Why Your Aquarium Filter is Too Loud, How to Make it Quiet

By Eddie Waithaka @aquariawise

Why Your Aquarium Filter is Too Loud, How to Make it Quiet

Aquarium bring aquatic life close to you and form a breathtaking display in your home, but they also come with a noise liability.

Sometimes, it’s an electric buzz from the filter or pump that sounds like a high pitched generator hum effortlessly grating on your nerves.

On other occasions, your filter will make clunk noises and a sound akin to the mini-splash of a waterfall caressing your inner ear in a headache provoking tune.

As such, it is not entirely bizarre to wonder whether all fish tank filters are intended to make noises.

From my personal experience, the only acceptable noise is the buzz caused by the filter’s powering mechanism, which is barely audible if the unit is correctly placed.

Any other loud noise away from these smooth electric hum is a clear sign something is wrong

Given that background, in this post we’ll delve into aquarium filter noises to help you identify the source and implement the best remedy for each off-sound.

Most aquarium filters and air pumps do hum, but that is as much noise as they should ever make while operating optimally, any other off sounds like rattling are a clear sign that something is amiss.

What Should A Fish Tank Filter Sound Like

As I’ve mentioned above, your average aquarium filter should make a smooth electric hum that is barely loud, sometimes coupled with a flowing water resonance that can be quite tranquil and calming.

If your filter is more emphatic than that, then it most likely has a problem either with the water flow or one of the moving parts inside the unit.

In case of a flow issue, buzzing sounds develop and increase when not enough water is passing through the system. This is mostly created by obstructions such as dirt and grime, and if left unresolved, can result in filter pump burn-out.

A good cleaning should reduce this noise.

On the flip side, a broken filter part will cause more of a rattling noise and vibrations as opposed to buzzing or humming sounds. Moreover, the rattles will be internalized and gradually increase over time as the damage escalates.

In which case, I recommend you start by checking the impeller inside the filter.

Below are a couple other causes of odd filter noises and how to fix them.

Aquarium Filter Waterfall Noise

Aquarium filter waterfall noise is especially common with hang-on-back, bio wheels and power filters, which although calming in lesser frequencies, can be quite unsettling when the sound is too loud.

Usually, the splashing noise is more when the water level is too low, causing the water to fall a longer distance than is ideal. Thus, raise the water level in your fish tank to just below the top surface to lessen the sound.

You may also need to come up with a top-up schedule because water evaporates from aquariums quite rapidly; lowering the water level and causing the loud waterfall effect.

Reducing Aquarium Filter Waterfall Noise

I’ve briefly looked at this in the paragraphs above, but I thought it is necessary we delve on the solution a little more because its a complaint I get from other fish keepers quite often.

Certainly, topping up your water is an effective remedy, but due to evaporation and excess splashing, this solution can be quite cumbersome.

So, first try lower your water flow rate to keep the water from falling too powerfully and splattering all over, before you get your top-up schedule rolling.

Besides, reducing the flow rate will also solve problems with any other sounds related to the filter running at very high speeds.

If you are having a challenge knowing when to reduce the flow rate, the rule of thumb is if your filter is making a lapping or splashing noise, it too much and you need to adjust the pump setting after making sure the return hose is well placed.

Go low until the water is not making as much noise when it re-enters the aquarium, though not too low as you still need the filter to clean the water adequately.

Another brilliant solution would be to lower the spray closer to the water level or put a plastic wrap around it that drapes over into the water.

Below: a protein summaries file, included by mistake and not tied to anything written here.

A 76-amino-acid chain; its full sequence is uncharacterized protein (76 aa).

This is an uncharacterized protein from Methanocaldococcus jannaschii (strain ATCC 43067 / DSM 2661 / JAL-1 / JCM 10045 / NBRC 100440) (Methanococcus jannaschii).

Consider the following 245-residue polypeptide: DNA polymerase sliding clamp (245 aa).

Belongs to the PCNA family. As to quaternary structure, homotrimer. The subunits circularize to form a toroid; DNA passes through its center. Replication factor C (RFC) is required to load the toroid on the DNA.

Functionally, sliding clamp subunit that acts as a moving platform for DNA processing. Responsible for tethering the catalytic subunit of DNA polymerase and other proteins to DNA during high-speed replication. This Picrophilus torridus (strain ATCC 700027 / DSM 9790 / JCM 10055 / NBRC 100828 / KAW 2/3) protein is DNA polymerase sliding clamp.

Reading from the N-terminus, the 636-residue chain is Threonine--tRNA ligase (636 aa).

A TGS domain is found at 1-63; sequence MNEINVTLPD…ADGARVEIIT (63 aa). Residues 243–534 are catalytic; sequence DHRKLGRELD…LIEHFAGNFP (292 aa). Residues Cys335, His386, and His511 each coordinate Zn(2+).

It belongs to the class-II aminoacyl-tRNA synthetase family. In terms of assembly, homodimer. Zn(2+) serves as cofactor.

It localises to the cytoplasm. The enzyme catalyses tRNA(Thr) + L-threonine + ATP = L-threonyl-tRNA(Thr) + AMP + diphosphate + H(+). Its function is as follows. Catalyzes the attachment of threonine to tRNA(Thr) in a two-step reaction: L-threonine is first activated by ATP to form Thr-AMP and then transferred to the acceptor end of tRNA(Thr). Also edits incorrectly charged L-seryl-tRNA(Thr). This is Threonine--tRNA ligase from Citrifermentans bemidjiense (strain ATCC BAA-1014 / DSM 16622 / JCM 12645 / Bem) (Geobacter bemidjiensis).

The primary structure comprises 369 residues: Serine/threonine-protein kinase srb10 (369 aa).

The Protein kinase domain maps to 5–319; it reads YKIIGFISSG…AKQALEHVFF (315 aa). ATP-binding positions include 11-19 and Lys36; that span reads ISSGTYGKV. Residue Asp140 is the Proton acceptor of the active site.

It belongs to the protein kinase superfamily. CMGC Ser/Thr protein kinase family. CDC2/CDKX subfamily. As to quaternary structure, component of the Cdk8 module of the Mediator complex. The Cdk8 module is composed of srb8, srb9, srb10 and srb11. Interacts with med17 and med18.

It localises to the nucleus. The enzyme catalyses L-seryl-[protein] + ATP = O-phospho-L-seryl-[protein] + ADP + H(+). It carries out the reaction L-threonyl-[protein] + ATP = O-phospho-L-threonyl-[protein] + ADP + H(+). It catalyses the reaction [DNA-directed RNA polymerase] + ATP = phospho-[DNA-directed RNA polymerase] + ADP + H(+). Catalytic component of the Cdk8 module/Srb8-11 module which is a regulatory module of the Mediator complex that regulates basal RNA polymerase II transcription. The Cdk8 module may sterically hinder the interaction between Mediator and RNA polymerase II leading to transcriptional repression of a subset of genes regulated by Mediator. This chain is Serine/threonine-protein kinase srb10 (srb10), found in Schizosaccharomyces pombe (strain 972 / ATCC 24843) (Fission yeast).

Adding an extra filter sponge into the filter outtake to decrease the current will work as well.

Aquarium Filter Bubble Noise

The other characteristic noise you can expect to get from your filter is bubbling sonances, especially with sponge units.

I know some fish keepers find the sound quite tranquil and don’t have a lot to complain about, but for some, it can be annoying.

The best solution to this noise is to make the bubble smaller by running an airstone attached to the airline inside the foam media.

Having a fully enclosed hood or trying to divert the bubbles from hitting straight up on the water surface will also muffle the noise a bit.

learn more about sponge filters.

Aquarium Filter Pump Noise

With air-driven aquarium filters, you will need an air pump, which can also be a source of the noise. As such, you must understand to isolate and deal with such rackets as well.

For starters, please note that if the pump is resting on your stand, it might create a resonance with the wood, which can easily skew to the less desirable side of annoying.

So, try resting your pump on a piece of sponge or foam or put it on the floor if you have a carpet.

Some people even place them in large containers so that it hangs suspended in mid-air, thereby eliminating contact between the pump-body and stand.

The other sure way to keep your pump quiet is buying a unit that is rated for your aquarium size. Check the rating on the packaging or the filter manual before you making the purchase.

While at it, also consider a quiet brand (or model) like a Tetra Whisper or Hygger, which are made with a noise reduction aspect in mind.

How To Reduce Common Noises in Your Fish Tank Filter

Now, if you can establish where the noise in your fish tank is coming from, it will be easier to resolve it because the approach you take depends on the cause or source.

Personally, I follow the 8 step process below to promptly isolate any sonances coming from my tank and even down to the filter.

  1. The first step is to try and cancel all other noises in your aquarium room and fish tank to be able to identify the sources of the filter buzz correctly. If necessary, turn off all powered equipment such as aircon systems, fans and refrigerator.
  2. Once you’ve canceled-out noises from the surrounding area, and your sure the buzz is coming from your tank, eliminate sounds from other tank kits like bubblers, air pumps, lights, and heaters. It would be best if you turned them off.
  3. Once you’re convinced the sound is coming from your filter, you then want to isolate the precise part that’s causing the noise. The first thing I do is to inspect the unit for any external damages with bare eyes. If it’s dark, I use a flashlight or the room’s ambient lights because they barely make a sound.